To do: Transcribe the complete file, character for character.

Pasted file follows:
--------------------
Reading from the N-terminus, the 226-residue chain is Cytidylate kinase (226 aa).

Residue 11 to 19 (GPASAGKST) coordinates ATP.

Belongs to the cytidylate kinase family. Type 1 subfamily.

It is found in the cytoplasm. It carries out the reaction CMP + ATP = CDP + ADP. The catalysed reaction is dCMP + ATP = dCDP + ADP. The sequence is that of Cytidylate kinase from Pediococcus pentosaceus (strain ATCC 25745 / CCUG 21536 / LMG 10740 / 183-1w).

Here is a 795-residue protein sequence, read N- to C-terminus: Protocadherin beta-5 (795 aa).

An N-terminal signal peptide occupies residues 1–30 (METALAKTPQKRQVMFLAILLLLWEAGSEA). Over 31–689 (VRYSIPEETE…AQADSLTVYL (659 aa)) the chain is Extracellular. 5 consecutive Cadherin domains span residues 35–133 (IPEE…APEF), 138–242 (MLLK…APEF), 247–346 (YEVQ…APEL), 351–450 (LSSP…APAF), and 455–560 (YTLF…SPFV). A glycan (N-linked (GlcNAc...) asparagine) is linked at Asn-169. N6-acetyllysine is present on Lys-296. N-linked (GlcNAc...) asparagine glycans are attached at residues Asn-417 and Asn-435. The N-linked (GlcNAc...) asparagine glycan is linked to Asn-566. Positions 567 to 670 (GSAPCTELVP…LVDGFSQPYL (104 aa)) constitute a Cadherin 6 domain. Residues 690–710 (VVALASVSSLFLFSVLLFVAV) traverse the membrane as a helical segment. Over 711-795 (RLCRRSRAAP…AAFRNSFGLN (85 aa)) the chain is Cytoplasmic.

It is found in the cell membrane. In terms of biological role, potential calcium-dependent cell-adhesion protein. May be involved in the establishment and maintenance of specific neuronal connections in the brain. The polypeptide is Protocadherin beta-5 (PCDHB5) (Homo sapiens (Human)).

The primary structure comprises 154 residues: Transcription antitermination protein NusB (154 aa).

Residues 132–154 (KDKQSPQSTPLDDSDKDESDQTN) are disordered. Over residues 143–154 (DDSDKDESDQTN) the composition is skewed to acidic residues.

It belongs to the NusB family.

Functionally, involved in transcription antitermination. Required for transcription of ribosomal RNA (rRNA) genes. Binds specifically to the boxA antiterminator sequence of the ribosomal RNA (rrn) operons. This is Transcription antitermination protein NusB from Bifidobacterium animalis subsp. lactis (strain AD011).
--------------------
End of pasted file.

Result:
Reading from the N-terminus, the 226-residue chain is Cytidylate kinase (226 aa).

Residue 11 to 19 (GPASAGKST) coordinates ATP.

Belongs to the cytidylate kinase family. Type 1 subfamily.

It is found in the cytoplasm. It carries out the reaction CMP + ATP = CDP + ADP. The catalysed reaction is dCMP + ATP = dCDP + ADP. The sequence is that of Cytidylate kinase from Pediococcus pentosaceus (strain ATCC 25745 / CCUG 21536 / LMG 10740 / 183-1w).

Here is a 795-residue protein sequence, read N- to C-terminus: Protocadherin beta-5 (795 aa).

An N-terminal signal peptide occupies residues 1–30 (METALAKTPQKRQVMFLAILLLLWEAGSEA). Over 31–689 (VRYSIPEETE…AQADSLTVYL (659 aa)) the chain is Extracellular. 5 consecutive Cadherin domains span residues 35–133 (IPEE…APEF), 138–242 (MLLK…APEF), 247–346 (YEVQ…APEL), 351–450 (LSSP…APAF), and 455–560 (YTLF…SPFV). A glycan (N-linked (GlcNAc...) asparagine) is linked at Asn-169. N6-acetyllysine is present on Lys-296. N-linked (GlcNAc...) asparagine glycans are attached at residues Asn-417 and Asn-435. The N-linked (GlcNAc...) asparagine glycan is linked to Asn-566. Positions 567 to 670 (GSAPCTELVP…LVDGFSQPYL (104 aa)) constitute a Cadherin 6 domain. Residues 690–710 (VVALASVSSLFLFSVLLFVAV) traverse the membrane as a helical segment. Over 711-795 (RLCRRSRAAP…AAFRNSFGLN (85 aa)) the chain is Cytoplasmic.

It is found in the cell membrane. In terms of biological role, potential calcium-dependent cell-adhesion protein. May be involved in the establishment and maintenance of specific neuronal connections in the brain. The polypeptide is Protocadherin beta-5 (PCDHB5) (Homo sapiens (Human)).

The primary structure comprises 154 residues: Transcription antitermination protein NusB (154 aa).

Residues 132–154 (KDKQSPQSTPLDDSDKDESDQTN) are disordered. Over residues 143–154 (DDSDKDESDQTN) the composition is skewed to acidic residues.

It belongs to the NusB family.

Functionally, involved in transcription antitermination. Required for transcription of ribosomal RNA (rRNA) genes. Binds specifically to the boxA antiterminator sequence of the ribosomal RNA (rrn) operons. This is Transcription antitermination protein NusB from Bifidobacterium animalis subsp. lactis (strain AD011).